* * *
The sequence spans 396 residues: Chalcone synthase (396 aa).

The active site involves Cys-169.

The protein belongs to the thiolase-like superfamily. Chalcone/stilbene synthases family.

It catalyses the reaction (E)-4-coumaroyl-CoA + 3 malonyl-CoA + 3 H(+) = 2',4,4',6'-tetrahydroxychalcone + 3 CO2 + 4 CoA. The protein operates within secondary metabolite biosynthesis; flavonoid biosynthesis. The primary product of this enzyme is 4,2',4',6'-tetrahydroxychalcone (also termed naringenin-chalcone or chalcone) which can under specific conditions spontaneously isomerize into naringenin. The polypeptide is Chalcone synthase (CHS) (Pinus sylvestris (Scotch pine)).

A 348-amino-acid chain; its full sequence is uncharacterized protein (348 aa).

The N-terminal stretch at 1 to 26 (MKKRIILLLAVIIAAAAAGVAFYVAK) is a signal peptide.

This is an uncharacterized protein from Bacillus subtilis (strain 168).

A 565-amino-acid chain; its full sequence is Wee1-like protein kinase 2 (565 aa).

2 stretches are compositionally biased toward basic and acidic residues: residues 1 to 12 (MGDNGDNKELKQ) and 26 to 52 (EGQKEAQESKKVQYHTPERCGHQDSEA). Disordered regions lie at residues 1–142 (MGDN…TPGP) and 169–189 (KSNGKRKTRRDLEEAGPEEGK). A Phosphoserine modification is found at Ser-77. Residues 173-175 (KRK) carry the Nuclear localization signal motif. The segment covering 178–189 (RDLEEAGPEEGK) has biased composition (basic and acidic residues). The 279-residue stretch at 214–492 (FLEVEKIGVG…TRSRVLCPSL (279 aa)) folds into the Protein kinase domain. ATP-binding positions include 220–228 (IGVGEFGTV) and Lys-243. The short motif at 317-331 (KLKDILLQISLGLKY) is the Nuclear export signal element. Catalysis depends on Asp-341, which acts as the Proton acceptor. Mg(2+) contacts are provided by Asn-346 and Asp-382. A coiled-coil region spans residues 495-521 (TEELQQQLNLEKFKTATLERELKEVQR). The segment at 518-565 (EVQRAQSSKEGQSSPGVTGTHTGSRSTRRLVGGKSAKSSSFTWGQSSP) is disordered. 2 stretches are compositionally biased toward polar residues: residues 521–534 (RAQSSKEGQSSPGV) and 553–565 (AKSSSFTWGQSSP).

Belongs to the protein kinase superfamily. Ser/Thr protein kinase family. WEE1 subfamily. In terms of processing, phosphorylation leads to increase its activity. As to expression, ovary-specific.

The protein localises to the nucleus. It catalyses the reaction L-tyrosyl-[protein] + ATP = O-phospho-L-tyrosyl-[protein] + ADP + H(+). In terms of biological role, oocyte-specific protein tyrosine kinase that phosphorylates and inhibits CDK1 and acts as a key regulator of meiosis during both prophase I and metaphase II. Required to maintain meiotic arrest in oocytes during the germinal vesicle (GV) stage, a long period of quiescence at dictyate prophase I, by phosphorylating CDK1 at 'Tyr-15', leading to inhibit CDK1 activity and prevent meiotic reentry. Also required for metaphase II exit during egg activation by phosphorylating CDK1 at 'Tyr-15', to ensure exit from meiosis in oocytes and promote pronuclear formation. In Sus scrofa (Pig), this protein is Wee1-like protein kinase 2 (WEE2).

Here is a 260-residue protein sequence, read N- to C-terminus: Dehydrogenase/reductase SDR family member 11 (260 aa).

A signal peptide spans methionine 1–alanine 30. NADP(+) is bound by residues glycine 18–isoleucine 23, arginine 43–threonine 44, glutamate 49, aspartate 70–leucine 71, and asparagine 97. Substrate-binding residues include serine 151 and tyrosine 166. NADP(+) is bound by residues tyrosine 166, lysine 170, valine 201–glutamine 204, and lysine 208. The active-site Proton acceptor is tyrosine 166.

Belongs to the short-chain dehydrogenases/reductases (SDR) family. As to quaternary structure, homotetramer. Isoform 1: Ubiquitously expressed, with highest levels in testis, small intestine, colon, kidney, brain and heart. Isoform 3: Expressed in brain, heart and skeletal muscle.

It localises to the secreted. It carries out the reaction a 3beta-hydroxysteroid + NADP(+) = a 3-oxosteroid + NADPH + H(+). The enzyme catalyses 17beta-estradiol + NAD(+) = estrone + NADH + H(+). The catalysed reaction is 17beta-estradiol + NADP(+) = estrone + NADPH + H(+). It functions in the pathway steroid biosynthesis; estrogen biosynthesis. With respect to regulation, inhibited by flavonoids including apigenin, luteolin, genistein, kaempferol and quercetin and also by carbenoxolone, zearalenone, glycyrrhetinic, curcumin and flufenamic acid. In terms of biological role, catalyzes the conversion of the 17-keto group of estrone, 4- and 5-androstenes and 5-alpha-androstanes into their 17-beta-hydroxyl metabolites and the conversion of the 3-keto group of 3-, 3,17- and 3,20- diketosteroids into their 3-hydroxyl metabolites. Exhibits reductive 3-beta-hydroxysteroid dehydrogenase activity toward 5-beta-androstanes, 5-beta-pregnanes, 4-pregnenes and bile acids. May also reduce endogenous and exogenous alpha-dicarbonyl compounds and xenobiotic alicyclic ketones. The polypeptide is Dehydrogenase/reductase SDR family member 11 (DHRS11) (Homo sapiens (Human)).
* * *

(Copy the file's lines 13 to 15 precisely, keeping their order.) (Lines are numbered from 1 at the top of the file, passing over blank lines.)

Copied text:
A signal peptide spans methionine 1–alanine 30. NADP(+) is bound by residues glycine 18–isoleucine 23, arginine 43–threonine 44, glutamate 49, aspartate 70–leucine 71, and asparagine 97. Substrate-binding residues include serine 151 and tyrosine 166. NADP(+) is bound by residues tyrosine 166, lysine 170, valine 201–glutamine 204, and lysine 208. The active-site Proton acceptor is tyrosine 166.

Belongs to the short-chain dehydrogenases/reductases (SDR) family. As to quaternary structure, homotetramer. Isoform 1: Ubiquitously expressed, with highest levels in testis, small intestine, colon, kidney, brain and heart. Isoform 3: Expressed in brain, heart and skeletal muscle.

It localises to the secreted. It carries out the reaction a 3beta-hydroxysteroid + NADP(+) = a 3-oxosteroid + NADPH + H(+). The enzyme catalyses 17beta-estradiol + NAD(+) = estrone + NADH + H(+). The catalysed reaction is 17beta-estradiol + NADP(+) = estrone + NADPH + H(+). It functions in the pathway steroid biosynthesis; estrogen biosynthesis. With respect to regulation, inhibited by flavonoids including apigenin, luteolin, genistein, kaempferol and quercetin and also by carbenoxolone, zearalenone, glycyrrhetinic, curcumin and flufenamic acid. In terms of biological role, catalyzes the conversion of the 17-keto group of estrone, 4- and 5-androstenes and 5-alpha-androstanes into their 17-beta-hydroxyl metabolites and the conversion of the 3-keto group of 3-, 3,17- and 3,20- diketosteroids into their 3-hydroxyl metabolites. Exhibits reductive 3-beta-hydroxysteroid dehydrogenase activity toward 5-beta-androstanes, 5-beta-pregnanes, 4-pregnenes and bile acids. May also reduce endogenous and exogenous alpha-dicarbonyl compounds and xenobiotic alicyclic ketones. The polypeptide is Dehydrogenase/reductase SDR family member 11 (DHRS11) (Homo sapiens (Human)).